Yes, There Are Goats in the Arnold Arboretum

No, you weren’t hallucinating if you saw four goats in the Arnold Arboretum down on Peters Hill. The goats are being “employed” in a pilot program to control invasive plants — by eating them.

Goats are being used in the Arnold Arboretum to eat invasive plant species.

David Ertischek

Goats are being used in the Arnold Arboretum to eat invasive plant species.

Goats are known for being voracious eaters and will eat noxious plants like Japanese bittersweet, poison ivy and buckthorn. The goats are enclosed in a sizable electrified fence, which also protects them from predators, as well as dogs (keep those dogs leashed in the arboretum!).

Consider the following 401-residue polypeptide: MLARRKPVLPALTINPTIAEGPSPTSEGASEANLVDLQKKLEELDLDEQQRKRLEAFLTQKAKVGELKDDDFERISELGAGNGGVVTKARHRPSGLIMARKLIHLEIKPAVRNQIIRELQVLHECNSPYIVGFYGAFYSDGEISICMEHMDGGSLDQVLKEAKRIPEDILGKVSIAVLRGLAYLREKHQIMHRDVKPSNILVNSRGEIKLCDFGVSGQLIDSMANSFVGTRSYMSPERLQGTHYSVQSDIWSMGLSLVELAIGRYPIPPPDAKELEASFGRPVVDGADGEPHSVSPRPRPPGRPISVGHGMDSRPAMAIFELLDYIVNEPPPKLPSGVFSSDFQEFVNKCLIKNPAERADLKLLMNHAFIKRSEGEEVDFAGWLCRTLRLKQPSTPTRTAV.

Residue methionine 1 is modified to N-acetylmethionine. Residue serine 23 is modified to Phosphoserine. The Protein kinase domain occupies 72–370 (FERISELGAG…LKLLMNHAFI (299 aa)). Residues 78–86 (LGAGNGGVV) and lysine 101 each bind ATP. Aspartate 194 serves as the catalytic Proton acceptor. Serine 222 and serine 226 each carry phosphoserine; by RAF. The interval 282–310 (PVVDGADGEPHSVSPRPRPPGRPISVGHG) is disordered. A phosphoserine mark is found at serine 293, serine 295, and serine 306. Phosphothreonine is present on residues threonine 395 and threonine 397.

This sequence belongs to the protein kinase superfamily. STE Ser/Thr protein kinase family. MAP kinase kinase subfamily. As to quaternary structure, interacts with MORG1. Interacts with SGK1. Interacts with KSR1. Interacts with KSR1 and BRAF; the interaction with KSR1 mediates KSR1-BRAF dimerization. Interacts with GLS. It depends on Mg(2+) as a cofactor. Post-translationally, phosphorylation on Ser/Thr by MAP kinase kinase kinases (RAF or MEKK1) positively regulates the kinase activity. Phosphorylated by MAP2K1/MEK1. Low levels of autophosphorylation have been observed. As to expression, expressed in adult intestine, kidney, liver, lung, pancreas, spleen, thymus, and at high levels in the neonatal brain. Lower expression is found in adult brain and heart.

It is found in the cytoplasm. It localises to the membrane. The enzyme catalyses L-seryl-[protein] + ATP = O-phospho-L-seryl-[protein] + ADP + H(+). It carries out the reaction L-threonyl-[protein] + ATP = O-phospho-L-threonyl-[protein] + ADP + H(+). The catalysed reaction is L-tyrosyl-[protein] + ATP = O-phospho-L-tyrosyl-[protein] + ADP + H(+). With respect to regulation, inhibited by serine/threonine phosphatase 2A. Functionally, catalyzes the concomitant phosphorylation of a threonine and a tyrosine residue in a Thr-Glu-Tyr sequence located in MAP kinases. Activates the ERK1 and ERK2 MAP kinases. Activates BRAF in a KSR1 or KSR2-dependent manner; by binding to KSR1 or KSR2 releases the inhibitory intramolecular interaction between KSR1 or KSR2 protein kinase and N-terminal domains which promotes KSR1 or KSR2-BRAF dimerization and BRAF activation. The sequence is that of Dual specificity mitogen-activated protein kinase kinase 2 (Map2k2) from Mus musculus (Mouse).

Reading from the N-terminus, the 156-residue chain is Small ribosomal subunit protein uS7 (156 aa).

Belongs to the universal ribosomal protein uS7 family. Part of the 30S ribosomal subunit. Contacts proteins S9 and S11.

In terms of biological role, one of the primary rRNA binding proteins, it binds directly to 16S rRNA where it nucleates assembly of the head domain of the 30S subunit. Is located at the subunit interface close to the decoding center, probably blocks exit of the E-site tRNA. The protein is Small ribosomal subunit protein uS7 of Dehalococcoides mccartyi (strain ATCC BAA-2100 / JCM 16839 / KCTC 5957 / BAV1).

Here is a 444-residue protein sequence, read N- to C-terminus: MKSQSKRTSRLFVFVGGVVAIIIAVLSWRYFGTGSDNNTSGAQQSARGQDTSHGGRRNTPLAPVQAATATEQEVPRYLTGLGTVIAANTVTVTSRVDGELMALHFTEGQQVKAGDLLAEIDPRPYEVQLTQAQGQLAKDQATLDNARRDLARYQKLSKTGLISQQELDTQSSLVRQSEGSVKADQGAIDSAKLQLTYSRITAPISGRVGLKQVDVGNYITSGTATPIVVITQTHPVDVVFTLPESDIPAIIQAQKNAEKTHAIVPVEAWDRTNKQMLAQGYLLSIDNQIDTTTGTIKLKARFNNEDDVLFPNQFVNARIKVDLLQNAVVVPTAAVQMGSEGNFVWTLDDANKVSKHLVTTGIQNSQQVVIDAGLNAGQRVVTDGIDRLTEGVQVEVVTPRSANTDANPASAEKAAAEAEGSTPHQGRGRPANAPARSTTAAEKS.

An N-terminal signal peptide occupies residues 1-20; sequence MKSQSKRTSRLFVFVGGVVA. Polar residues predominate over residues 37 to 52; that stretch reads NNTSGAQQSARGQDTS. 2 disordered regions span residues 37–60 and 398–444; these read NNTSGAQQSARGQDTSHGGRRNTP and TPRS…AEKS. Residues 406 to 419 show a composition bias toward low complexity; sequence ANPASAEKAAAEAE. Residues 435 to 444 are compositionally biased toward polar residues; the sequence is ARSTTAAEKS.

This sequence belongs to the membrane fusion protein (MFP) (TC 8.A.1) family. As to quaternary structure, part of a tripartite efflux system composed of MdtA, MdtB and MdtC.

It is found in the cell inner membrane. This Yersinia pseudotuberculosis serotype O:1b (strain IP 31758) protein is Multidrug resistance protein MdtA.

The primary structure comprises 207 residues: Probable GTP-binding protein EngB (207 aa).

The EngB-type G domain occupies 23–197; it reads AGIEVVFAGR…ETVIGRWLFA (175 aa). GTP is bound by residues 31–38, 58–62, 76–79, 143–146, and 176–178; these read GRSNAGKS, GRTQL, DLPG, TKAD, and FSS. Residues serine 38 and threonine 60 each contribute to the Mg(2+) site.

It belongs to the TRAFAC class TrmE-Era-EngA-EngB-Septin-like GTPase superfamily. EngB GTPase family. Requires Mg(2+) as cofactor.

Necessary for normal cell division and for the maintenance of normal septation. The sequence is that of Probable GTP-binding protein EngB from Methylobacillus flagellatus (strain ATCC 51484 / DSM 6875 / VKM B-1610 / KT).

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They also have a shelter so they can have some privacy and get away from rain. The goats and their shelter will be moved around the arboretum as they eat their way through areas of invasive plants.

If the pilot program is a success it may be expanded in the future, which could in turn lessen the use of chemicals and reduce mowing.

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